Most people know about the campus bat houses, where about 300,000 bats live, emerging at dusk as a crowd of waiting people watch. Less well-known are the Student Agricultural Gardens, 77 plots of land next to the bat houses that students, faculty and members of the community can rent for $10 or $20 per semester.
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Castillo takes a quick break while sawing planks of wood, which came from trees around campus, for the club's first raised vegetable bed. Castillo said he grew herbs and vegetables at home in Venezuela, but he has never "seriously" gardened before. Korman, who is writing her master's thesis on school gardens that she built in Alachua County, has more experience, but still hopes that people with specialized knowledge -- such as how to combat pests organically -- will take an interest in the club.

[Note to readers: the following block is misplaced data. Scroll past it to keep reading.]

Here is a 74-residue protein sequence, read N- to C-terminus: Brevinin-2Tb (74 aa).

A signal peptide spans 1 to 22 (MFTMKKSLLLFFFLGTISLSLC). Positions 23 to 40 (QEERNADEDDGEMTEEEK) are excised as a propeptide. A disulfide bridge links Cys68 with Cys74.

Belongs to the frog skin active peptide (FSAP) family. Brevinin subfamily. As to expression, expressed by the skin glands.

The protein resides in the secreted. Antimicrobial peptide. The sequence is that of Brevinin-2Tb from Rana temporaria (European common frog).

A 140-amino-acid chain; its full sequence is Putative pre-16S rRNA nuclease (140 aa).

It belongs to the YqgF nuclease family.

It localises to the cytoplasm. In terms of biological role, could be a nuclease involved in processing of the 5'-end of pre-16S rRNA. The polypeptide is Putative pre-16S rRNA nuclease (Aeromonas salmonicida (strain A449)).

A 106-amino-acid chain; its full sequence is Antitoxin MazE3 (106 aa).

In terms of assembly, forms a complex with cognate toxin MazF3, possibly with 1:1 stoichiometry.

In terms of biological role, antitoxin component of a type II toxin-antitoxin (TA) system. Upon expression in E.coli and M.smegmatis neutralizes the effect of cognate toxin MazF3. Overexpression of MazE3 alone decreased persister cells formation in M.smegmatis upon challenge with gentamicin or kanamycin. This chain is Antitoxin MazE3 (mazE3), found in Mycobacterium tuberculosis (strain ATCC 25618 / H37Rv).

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Korman, Castillo and Mark Clark, left to right, an associate professor for UF's Soil and Water Science Department, level out the foundation for the first raised vegetable bed. Clark is a faculty adviser for the Agronomy-Soils Club, which managed the Student Agricultural Gardens until recently. Now, the Office of Sustainability has appointed a garden intern, whom Clark oversees, to help manage the gardens. The Eternally Edible Landscaping Club will also help by posting useful information on a kiosk, hosting seminars and providing a contact list for those who use the gardens. Korman said she hopes her efforts will encourage people to work together and share ideas.